When we got here, he was pretty shy…but every single year he stepped up, stepped up, stepped up and now he’s a great player, a great leader and he’s going to be a freaking first round draft pick. —Notre Dame Fighting Irish receiver John Goodman, on his Notre Dame and Bishop Dwenger High School teammate, Tyler Eifert
They made the announcement that I’m the starter for Navy. That doesn’t solidify that I’m the starter all season. I’m going to keep my foot on the gas. –Notre Dame (starting) quarterback Everett Golson
Now that head coach Brian Kelly has made it official that shifty sophomore Everett “go go” Golson will be his starting quarterback–at least for the first half of the Navy game, I’ve been thinking of scenarios on how Mr. Golson can keep his job not only for the second half of the contest with the Midshipmen, but through and including the final game of the Irish’s daunting 2012 season against their archrival the USC Trojans, and the two terms I kept coming up with were “Tyler Eifert” and “touchdowns,” not necessarily in that order, but definitely connected…
If inexperience at key positions on offense (is QB key enough for you?) and defense (like Golson, none of the Notre Dame cornerbacks have any game day experience either) is reason to give the nervous Irish fan pause (if not panic) the return of potential high NFL picks Manti Te’o and Eifert for their senior seasons at Notre Dame is enough to give the Notre Dame faithful hope. But if Te’o’s tremendous contributions toward solidifying the defense are a given, here’s why I believe Eifert’s star in a Golson-led, Chuck Martin (Notre Dame’s new offensive coordinator) designed offense could reach the sky.
At a position fast becoming almost as famous for producing high profile players at Notre Dame (Ken MacAfee, Tony Hunter, John Carlson, Kyle Rudolph to name a few) as quarterback, the quiet Eifert has a chance to become the greatest Irish tight end of them all. “You know you’re moving your program along when your best players are your best workers,” said Kelly of his tight end with the perfect disposition (and initials!) for the position, while Martin has provided another reason T.E. will excel at TE. Instead of sticking him in the traditional spot, Martin has promised to move Eifert around, sometimes lining him up tight, other times wide, perhaps even in the backfield. While this is nothing new for a wideout (Michael Floyd lined up everywhere for the Irish last season) it is somewhat novel for a tight end, and is indeed intriguing for someone with Eifert’s skillsets. For example, will an opponent risk covering Eifert one-on-one when he’s out wide, gambling the quarterback won’t have enough time to hit the All-American deep based on his Eifert’s 4.72 40 speed, great for tight ends but slow for wide receivers? In the Irish’s case Golson’s ability to scramble could negate this, leaving Eifert or (if they choose to double cover him) the middle of the field open. Still, the place on the field where a roving Eifert and a grooving Golson could make the biggest impact for the Irish is the goal line.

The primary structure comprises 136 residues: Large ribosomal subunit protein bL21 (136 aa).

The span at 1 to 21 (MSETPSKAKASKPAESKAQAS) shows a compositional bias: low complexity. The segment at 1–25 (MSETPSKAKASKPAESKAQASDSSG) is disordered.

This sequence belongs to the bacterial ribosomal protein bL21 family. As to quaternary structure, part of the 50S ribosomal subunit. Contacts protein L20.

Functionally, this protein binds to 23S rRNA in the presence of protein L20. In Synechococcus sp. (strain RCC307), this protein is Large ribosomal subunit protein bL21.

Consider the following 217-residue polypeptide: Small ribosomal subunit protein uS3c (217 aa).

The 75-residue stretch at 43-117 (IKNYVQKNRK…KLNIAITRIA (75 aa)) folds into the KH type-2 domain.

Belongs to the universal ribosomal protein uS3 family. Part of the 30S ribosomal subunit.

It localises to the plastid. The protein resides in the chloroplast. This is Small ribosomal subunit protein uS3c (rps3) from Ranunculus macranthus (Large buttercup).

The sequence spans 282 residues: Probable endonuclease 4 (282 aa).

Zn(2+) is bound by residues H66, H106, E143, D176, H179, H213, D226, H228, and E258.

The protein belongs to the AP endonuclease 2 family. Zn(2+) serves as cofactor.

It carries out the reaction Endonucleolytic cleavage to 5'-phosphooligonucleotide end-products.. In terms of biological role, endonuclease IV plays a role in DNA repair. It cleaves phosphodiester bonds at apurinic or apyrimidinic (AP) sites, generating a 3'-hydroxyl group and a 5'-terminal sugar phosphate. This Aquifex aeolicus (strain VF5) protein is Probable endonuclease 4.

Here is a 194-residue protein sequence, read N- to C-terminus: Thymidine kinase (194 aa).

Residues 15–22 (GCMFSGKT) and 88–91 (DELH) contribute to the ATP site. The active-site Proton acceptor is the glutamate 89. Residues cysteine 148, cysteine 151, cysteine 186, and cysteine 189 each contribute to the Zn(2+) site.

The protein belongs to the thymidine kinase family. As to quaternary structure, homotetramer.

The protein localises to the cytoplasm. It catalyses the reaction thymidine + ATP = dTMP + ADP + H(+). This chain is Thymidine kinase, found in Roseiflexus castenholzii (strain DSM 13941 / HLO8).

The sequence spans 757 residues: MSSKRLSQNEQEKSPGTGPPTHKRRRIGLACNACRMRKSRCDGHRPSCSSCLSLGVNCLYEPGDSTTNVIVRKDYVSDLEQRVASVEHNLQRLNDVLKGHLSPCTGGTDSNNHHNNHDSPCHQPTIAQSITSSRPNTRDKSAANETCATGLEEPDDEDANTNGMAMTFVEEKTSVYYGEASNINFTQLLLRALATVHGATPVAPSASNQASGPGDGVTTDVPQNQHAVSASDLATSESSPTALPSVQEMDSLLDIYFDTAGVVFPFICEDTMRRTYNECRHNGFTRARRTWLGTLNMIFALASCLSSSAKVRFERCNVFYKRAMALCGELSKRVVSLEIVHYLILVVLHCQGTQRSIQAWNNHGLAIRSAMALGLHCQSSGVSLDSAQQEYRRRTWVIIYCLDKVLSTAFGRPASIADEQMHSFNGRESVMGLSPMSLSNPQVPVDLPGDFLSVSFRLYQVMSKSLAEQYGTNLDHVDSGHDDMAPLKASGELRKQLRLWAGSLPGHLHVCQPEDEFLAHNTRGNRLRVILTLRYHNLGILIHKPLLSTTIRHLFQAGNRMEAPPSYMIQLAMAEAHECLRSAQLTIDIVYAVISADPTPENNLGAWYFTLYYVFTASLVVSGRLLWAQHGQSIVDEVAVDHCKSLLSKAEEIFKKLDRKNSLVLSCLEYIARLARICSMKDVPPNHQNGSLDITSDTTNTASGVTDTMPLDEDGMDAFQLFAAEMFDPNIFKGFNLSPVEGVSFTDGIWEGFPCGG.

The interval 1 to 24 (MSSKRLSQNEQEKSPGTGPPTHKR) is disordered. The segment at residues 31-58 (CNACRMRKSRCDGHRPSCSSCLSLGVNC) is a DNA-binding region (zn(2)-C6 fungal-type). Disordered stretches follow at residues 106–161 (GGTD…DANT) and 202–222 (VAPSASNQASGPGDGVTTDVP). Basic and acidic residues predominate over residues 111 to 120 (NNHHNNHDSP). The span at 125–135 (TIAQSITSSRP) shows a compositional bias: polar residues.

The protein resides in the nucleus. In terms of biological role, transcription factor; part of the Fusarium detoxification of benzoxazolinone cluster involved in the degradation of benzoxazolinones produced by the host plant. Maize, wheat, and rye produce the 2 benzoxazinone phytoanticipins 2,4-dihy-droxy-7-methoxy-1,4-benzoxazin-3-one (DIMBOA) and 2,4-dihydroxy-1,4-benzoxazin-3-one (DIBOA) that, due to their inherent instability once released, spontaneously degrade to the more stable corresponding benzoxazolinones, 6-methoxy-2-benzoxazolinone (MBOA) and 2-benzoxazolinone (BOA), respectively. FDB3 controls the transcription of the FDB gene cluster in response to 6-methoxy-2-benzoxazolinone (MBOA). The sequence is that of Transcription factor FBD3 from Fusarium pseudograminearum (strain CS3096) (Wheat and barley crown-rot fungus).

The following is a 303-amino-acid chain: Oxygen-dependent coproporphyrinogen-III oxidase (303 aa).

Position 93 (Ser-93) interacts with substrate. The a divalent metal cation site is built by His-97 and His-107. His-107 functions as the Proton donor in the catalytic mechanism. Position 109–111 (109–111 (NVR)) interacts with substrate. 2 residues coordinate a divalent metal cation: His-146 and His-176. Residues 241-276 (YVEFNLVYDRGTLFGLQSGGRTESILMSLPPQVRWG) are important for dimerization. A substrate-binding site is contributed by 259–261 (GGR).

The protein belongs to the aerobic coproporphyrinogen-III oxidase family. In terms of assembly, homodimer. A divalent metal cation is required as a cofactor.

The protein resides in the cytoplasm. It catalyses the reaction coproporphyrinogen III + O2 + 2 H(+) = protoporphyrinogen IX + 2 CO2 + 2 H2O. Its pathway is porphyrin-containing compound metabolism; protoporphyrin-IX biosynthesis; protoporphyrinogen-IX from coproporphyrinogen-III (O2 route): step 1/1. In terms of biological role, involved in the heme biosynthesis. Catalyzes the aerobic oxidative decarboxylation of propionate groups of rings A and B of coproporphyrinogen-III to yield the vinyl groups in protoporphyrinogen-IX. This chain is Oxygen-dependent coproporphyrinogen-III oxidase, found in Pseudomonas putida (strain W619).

In a sport where a good team will almost make “red zone” and “end zone” rhyme, the 2011 Fighting Irish did not produce nearly enough poetry in the passing game, making almost as many turnovers as touchdowns in these crucial scoring opportunities. Although Eifert’s 63 catches for 803 yards last season set a record for Notre Dame tight ends, his touchdown total of five will have to double for Notre Dame to pass last season’s 8-5 record, and maybe triple for the Irish to reach the BCS. But consider the possibilities; if you split the big man out wide on the goal line, you risk one small corner covering Eifert on the fade, or single coverage on inside slants for Notre Dame wide receivers Theo Riddick or T.J. Jones if you double Eifert, not to mention the elusive Golson running it in on a designed or undesigned quarterback draw. Plus, the fact that Golson threw for 151 touchdowns at Myrtle Beach High in Florida (the sixth most in high school history) proved he could move the team into the end zone with both his arm and his feet. Thus, with Martin’s innovations of Eifert and company’s positions, Golson’s improvisations should (with a little O-line protection) produce the same glory in South Bend as they did in South Florida.
But if other teams need the “X” factor to succeed, the Fighting Irish often need the “D” factor (as in the “Dame” on the “Dome”) to dominate. Fortunately, Eifert seems to have that base covered too. As it turns out, Eifert was born on September the eighth–the same day the Church celebrates the birth of Our Lady, AKA Notre Dame. Can you think of a better player to spark the re-birth of Notre Dame football than one who shares the birth of its Namesake? But just in case the Midshipmen haven’t gotten this Marian memo, Mr. Golson has promised to keep his foot on the gas.